The general theory of relativity predicts that mass concentration above a critical density will turn into “black holes” whose event horizon makes any communication with the exterior world impossible. Since the discovery of the quasars about 45 years ago, indications have increased that in the center of galaxies such massive black holes exist and transform gravitational energy into radiation by accretion of matter.
New measuring methods in the infrared and radio range have provided for the center of our galaxy the convincing evidence of the existence of a massive black hole. This also affirms the hypothesis that black holes exist in most galaxies, and, that these black holes emerged in close interaction with the galaxies during the early days of the universe. for the hypothesis that massive black holes exist in most galaxies, and, that these black holes emerged in close interaction with the galaxies during the early days of the universe. Regarding the center of the galaxy, there is by use of Simultaneously, it has become The 8th Einstein Lecture Dahlem on October 20, 2008, will describe the substantial gain in knowledge regarding these important questions in the field of cosmology and will also demonstrate the close relation between scientific progress and complex technology in modern astronomy.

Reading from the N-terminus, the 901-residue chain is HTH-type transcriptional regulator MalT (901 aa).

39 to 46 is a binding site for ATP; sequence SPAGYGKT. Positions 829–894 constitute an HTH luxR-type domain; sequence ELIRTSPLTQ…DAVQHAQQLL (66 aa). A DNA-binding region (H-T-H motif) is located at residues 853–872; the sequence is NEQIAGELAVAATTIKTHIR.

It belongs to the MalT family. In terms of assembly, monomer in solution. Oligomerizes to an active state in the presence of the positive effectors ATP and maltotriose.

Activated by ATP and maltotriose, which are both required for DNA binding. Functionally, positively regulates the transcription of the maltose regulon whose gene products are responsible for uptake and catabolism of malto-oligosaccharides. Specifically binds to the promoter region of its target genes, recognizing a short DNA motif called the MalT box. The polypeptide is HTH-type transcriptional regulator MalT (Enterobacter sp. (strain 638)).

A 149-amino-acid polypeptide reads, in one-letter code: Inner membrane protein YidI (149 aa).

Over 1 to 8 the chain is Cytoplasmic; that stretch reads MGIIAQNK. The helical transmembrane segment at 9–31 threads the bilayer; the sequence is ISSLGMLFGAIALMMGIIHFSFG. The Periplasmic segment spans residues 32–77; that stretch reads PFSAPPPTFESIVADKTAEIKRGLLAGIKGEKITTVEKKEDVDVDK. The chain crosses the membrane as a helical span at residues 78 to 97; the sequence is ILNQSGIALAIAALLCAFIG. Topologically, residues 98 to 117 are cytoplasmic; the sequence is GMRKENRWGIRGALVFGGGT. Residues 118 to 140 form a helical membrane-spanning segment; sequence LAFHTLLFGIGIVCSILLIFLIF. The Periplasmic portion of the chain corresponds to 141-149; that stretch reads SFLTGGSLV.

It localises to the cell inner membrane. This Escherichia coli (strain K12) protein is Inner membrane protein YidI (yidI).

Reinhard Genzel (1952) completed his studies of physics at Universität Bonn with a diploma (1975) and doctorate (1978). He prepared his thesis at Max Planck Institute (MPI) for Radio Astronomy in Bonn. Subsequently, he held a postdoc position at Harvard-Smithonian Center for Astrophysics and became Miller Fellow at UC Berkeley. After that, he became associate and full professor of physics at UC Berkeley where he was visiting professor from 1985-86. Since 1986, he is director at MPI for Extraterrestrial physics in Garching, Germany. He is honorary professor since 1988 at LMU Munich and since 1999 full professor (part time) at UC Berkeley. His working area covers astrophysics of galaxy nucleus, star formation, evolution of galaxies and black holes. Genzel was honored with various prizes including the Gottfried Wilhelm Leibniz Prize of the German Research Foundation (DFG), the Newton Lacy Prize of the American Astronomical Society, the Stern-Gerlach-Medal for Experimental Physics of the Deutsche Physikalische Gesellschaft (DPG, German Physical Society), the Balzan Prize for Infrared Astronomy, the Albert Einstein Medal of the Albert Einstein Society Bern (CH) and the Shaw Prize in Astronomy. He is a member of various German and foreign scientific academies.